Once you have identified and prioritized the area(s) that need improvement, you can then move on to developing your performance improvement project. Use this performance improvement project charter worksheet to clearly outline the key components of your PIP, provide team members with a clear understanding of the components, and help your team stay focused on the project. Key elements of a solid charter include:

Problem to be solved
Be brief and specific, describing when and how often the problem occurs, and what the impact is on your patients and your agency when it occurs.

Background leading up to the need for the performance improvement project
This is where you can provide supporting evidence and specific background documents to support the need for the PIP.

Goal(s) for the performance improvement project
Your goals should be clearly stated, describing what your agency or QAPI team intends to accomplish.

Project scope
Define what is involved in the project and what is not. It is important to identify the tools, services, processes, departments, and locations during the project definition phase.

Recommended time table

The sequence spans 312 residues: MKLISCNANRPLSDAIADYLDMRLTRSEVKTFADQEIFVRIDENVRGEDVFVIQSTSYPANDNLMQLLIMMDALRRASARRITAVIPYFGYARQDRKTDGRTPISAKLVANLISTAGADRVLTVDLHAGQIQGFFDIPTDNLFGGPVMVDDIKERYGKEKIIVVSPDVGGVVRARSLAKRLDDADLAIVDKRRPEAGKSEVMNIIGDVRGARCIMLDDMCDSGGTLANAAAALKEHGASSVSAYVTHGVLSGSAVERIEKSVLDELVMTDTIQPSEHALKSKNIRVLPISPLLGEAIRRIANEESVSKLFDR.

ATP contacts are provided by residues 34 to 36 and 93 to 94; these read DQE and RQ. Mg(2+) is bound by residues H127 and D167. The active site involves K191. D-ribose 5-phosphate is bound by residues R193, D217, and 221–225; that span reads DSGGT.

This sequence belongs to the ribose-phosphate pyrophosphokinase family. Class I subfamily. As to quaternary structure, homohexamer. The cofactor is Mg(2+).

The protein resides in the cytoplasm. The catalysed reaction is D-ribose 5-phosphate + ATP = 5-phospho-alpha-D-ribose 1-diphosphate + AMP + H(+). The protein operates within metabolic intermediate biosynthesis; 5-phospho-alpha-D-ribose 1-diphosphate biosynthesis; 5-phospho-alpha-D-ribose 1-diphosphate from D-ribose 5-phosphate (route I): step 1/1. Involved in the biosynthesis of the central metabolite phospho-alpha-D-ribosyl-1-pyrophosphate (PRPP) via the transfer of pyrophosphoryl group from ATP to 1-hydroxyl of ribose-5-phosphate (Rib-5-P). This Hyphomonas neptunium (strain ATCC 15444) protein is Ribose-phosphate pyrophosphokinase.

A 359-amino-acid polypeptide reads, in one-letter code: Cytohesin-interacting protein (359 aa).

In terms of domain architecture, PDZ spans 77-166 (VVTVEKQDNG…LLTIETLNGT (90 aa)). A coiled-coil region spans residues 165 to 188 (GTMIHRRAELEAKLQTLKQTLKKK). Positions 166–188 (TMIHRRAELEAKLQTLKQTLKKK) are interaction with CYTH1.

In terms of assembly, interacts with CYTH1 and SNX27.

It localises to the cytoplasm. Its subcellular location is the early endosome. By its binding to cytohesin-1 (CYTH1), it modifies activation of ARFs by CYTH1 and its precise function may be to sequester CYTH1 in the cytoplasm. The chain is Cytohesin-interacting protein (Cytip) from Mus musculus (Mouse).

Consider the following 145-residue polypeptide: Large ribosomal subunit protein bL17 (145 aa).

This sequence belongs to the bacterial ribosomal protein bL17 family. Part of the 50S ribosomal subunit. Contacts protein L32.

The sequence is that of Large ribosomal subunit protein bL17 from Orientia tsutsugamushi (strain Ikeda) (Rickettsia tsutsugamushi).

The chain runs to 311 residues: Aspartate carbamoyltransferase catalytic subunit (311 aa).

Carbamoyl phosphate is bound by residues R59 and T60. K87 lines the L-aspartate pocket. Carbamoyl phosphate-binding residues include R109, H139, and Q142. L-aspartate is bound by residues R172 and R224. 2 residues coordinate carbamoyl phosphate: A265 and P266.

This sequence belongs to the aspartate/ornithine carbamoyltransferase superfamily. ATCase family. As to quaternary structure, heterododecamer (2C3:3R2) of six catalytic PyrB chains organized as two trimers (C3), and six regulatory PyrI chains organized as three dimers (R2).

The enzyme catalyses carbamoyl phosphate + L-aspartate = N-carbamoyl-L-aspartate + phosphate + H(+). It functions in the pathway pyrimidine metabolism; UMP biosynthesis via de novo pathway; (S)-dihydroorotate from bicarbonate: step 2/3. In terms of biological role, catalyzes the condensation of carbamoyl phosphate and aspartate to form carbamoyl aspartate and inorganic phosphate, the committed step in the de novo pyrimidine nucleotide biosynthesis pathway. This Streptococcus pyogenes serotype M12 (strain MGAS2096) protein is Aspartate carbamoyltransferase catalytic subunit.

Identify when you expect each phase of the project to begin and end. This should include initiation of the PIP, planning, implementation, monitoring, and closing.

Project team & responsibilities
Identify who will provide overall direction and oversee financing for the project, who will coordinate the activities of the project team, and who will manage the day-to-day project operations.

Resources required
Indicate any equipment, software, supplies, etc. needed to manage the performance improvement project.

Analyze what could get in the way of your success. What can you do about these barriers?

Project approval
Have each member of the team sign off on the project charter, indicating their understanding of the purpose and approach to the project.

How to Launch a Performance Improvement Project

Following the development of your PIP, the next step is to implement the project. Refer to this checklist to successfully launch your PIP, ensuring that all important steps have been taken, saving time and confusion among project team members.

Project stakeholders & team members

Ensure that the project charter is understood and accepted by all project team members. Roles should be assigned and each member should understand how the project fits with the overall goals of the agency.

Project resources